First, the ASC should formalize procedures for selecting administrators, one of its obligations under the ASC bylaws: “The Faculty of the College of Arts and Sciences at the University of Colorado Boulder, recognizing that faculty governance is imperative, affirms its right and responsibility to participate fully in the governance of the College in consonance with the Laws of the Regents, including all matters of educational policy, academic ethics, faculty appointments, promotion and tenure, budgetary review, the selection of administrators, and other policies concerning the general academic welfare.” (Preamble)
Second, the ASC should form an ad hoc committee to draft College bylaws. This would help clarify, for instance, the status of the core curriculum.
Catherine Labio reminded representatives that the current bylaws were adopted in 2006 and need to be updated. The key changes approved by the Executive Committee are as follows:
The definition of “voting members” is the temporary definition adopted by the ASC on 4/17/2015.
The approval of minutes procedure has been formalized to allow for electronic voting. Any one ASC representative can request that a vote be held at an ASC meeting instead.
Art. V: Clarification re. appointment of the Budget and Personnel Committee Chairs
A clause has been added to the following sentence (the addition is in bold): “The Chairs of the Budget and Personnel Committees are appointed by the Dean in consultation with the ASC Chair.” (p. 5)
Art. V: Standing Committees (addition of a new committee; description modifications)
1) Addition of a new standing committee on online education and information technology
“This committee represents the views and the interests of the FAS in all A&S and Campus matters pertaining to online education and information technology. It works in concert with the Curriculum Committee to craft A&S policies regarding online education.” (p. 6)
2) Personnel Committee (description modification):
The following statement has been added to the description: “This committee is also habilitated to consider appeals filed with the dean in cases of non-reappointment recommendations for instructor rank faculty.” (This reflects new procedures that have been in place since a motion to this effect was approved unanimously at the February 17, 2011 meeting.)
3) Planning Committee (description modification):
The following sentence has been removed: “A committee member attends all Information Technology Council meetings and Boulder Campus Planning Committee meetings to be in touch with campus planning that may impact the College.” (There is no ITC; the ASC chair traditionally helps staff the BCPC.)
Art. V (p. 7): New section on Ad Hoc Committees of the ASC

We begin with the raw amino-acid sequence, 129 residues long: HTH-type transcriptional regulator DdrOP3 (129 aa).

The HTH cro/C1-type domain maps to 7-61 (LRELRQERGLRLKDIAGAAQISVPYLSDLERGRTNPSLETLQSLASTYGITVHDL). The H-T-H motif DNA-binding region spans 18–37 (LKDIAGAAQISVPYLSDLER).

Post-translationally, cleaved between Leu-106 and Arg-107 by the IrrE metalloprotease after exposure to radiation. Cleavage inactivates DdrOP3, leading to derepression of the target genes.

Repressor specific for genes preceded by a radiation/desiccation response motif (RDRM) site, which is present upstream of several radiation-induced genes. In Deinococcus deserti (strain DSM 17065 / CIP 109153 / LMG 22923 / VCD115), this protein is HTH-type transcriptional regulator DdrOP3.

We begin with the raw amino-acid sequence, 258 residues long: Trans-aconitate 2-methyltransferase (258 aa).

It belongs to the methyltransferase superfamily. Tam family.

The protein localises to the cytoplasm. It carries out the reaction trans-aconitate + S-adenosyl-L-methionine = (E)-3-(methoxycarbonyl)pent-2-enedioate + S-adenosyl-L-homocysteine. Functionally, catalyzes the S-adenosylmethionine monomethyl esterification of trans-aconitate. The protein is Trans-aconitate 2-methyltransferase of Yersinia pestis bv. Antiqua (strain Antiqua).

Art. VI: New separate article for Student Affairs Committees
Cathy Comstock (RAPS) expressed concern that the proposed definition of “voting members” privileges departmental autonomy over equity, especially when it comes to instructors. Catherine Labio said any representative could propose amendment to the document submitted by the Executive Committee.
Dan Barth (PSYC) asked why the ASC chair can’t send the minutes out to everyone directly. Catherine Labio explained that per the bylaws, one of responsibilities of ASC representatives is to disseminate minutes to their respective departments/units.
Amma Ghartey-Tagoe Kootin (THDN) suggested that an ASSETT representative sit on the proposed new Standing Committee on Online Education and Information Technology. Catherine Labio noted that, per our bylaws “Each committee establishes and publishes its rules of procedure. […] The standing committees may invite members of the administration as non-voting members to consult on specific issues.”
Amma Ghartey-Tagoe Kootin asked about the reference to Robert’s Rules. Catherine Labio explained this was standard language and that Robert’s Rules were useful in those instances not covered by the bylaws.
The distribution of the proposed changes to the bylaws constitutes a notice of motion by the Executive committee that it wishes to bring the revised bylaws document to a vote at the next meeting of the ASC. Representatives are invited to submit amendments by April 3. These will then be distributed to all representatives by April 6, i.e., 10 days before the April 16 meeting.
Representatives are invited to circulate the proposed revision to the bylaws to their department/unit.
The April 16 meeting will be the last meeting of the year. It will be a joint ASC/FAS meeting. Standing Committee chairs will report on the work done by their committee in 2014-15. The chairs of the ad hoc Core Revision Committee will either give a brief report at the April 16 meeting or, if sufficient progress has been made, will hold a town hall on the core on April 23, 2015 at 3:30 pm. The decision to hold a first town hall meeting on the core in April or in the fall will be made some time in April.
The meeting was adjourned at 4:28 pm.